Producer Neil Canton was equally excited that the conclusion of the "Back to the Future" trilogy was to be set in the Old West. "Like Bob and Bob, I also grew up as a big fan of westerns, but never thought I'd get an opportunity to make one. That's the great thing about having a time-traveling DeLorean. You can go anywhere you want."
Canton reveals that the building of the 1885 Hill Valley in Sonora was not the first time the filmmakers had visited the area. "We had considered Sonora as the location for Hill Valley in the original 'Back to the Future.' The town does have a 1950's look and feel to it. Ultimately, we found that it was impractical to use a real town for both 1985 and 1955, as it would have been a logistical nightmare. So we felt that the Universal back lot was the logical place to go."
When it was decided to build an entire town from the ground up for "Part III," the filmmakers looked for a spot to build the town in Valencia, or somewhere nearby, and just close to home. "Originally," says Canton, "we were planning use the train near Sonora for the specific scenes in which it was needed. As we were on the train, it occurred to us that we should be able to tie the train and the town together. It was easier to build the town in Sonora than to move the train."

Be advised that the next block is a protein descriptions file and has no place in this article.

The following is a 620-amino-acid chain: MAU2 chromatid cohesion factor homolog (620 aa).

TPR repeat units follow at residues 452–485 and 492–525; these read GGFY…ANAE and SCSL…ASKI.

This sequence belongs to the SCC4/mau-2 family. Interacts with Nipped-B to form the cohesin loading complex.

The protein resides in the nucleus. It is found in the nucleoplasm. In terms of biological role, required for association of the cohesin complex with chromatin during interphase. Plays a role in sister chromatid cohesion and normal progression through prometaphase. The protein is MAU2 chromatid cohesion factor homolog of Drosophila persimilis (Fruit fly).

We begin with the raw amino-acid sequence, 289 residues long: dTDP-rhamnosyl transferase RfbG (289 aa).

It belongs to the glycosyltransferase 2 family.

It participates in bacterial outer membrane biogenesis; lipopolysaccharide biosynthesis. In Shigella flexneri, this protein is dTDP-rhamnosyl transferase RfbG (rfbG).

The producer also took on the task of securing the location of Monument Valley for Marty's departure into the past. "Monument Valley is a place that anyone who's ever watched westerns would immediately recognize. It was an amazing experience for us to film there, because it was as if we actually had traveled back in time and stepped into the movies we had grown up with."
"The Navajo Indians, who maintain the land, were enormously helpful to us. They helped to build the drive-in and also appeared as members of the fictional Pohatchee tribe that Marty encounters upon his arrival in 1885."
Both Canton and Gale agree they experienced some very mixed emotions at the conclusion of filming "Part III." "It's exhilirating and sad at the same time," says Canton. "'Part III' is the coup-de-grace of the trilogy and we're proud of it, as well as the other films. It's been a long, hard road and certainly the most memorable experience in my career. The sad part is that while many of us will work together again in various combinations on other projects, we'll never be able to recapture this experience." Adds Bob Gale, "Over the course of five years, Marty and Doc, and all the people that have worked on these films have become an extended family, and you never want to say goodbye to your family."
Steven Spielberg Presents A Robert Zemeckis Film. "Back to the Future Part III." Starring Michael J. Fox, Christopher Lloyd, Mary Steenburgen, Thomas F. Wilson and Lea Thompson. Music by Alan Silvestri. Edited by Arthur Schmidt, Harry Keramidas. Production design by Rick Carter. Director of Photography, Dean Cundey, A.S.C. Executive Producers, Steven Spielberg, Frank Marshall, Kathleen Kennedy. Story by Robert Zemeckis & Bob Gale. Screenplay by Bob Gale. Produced by Bob Gale and Neil Canton. Directed by Robert Zemeckis. A Universal Picture.
as of April 24, 1990